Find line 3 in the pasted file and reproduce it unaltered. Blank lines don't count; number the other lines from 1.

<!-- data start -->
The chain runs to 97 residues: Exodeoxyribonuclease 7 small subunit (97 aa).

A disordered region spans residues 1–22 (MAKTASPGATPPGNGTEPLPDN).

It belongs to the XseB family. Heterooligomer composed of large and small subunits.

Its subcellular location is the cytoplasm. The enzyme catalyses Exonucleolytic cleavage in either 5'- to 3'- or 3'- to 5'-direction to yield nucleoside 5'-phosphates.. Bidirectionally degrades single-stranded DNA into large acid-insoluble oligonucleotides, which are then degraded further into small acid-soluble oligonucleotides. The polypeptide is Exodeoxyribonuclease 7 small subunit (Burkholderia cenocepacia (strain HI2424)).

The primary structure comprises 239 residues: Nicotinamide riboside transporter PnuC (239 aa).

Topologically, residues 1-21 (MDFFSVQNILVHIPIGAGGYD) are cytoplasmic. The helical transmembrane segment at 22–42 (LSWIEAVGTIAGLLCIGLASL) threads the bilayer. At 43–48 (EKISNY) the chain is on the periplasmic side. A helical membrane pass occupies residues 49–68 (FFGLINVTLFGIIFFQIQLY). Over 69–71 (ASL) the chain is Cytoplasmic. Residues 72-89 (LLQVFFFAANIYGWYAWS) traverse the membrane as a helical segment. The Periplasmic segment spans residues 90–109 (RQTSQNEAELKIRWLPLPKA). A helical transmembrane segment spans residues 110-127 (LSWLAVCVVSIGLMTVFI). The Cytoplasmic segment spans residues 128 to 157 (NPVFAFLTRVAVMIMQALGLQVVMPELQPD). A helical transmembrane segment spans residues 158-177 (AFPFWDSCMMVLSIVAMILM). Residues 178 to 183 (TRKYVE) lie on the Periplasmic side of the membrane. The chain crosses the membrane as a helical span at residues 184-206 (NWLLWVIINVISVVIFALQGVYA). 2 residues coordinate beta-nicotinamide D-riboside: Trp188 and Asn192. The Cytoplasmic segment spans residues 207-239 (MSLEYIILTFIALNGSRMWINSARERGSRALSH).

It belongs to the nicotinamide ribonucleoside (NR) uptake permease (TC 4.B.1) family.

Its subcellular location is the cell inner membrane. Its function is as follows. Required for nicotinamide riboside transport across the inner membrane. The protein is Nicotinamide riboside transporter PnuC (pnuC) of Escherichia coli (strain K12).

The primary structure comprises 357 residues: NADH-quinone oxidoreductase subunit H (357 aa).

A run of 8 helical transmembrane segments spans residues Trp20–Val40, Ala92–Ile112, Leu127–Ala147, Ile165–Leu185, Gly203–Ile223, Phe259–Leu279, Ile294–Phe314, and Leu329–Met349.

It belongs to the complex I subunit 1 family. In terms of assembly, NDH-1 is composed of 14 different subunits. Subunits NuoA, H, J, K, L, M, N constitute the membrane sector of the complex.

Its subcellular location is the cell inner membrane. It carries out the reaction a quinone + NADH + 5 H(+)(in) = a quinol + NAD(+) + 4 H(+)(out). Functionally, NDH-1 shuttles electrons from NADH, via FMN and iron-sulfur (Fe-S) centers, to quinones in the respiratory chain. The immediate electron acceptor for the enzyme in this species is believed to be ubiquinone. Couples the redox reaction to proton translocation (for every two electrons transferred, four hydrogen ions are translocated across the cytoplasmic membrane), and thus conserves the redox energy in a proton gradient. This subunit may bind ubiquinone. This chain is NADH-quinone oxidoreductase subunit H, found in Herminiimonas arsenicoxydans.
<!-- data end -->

It belongs to the XseB family. Heterooligomer composed of large and small subunits.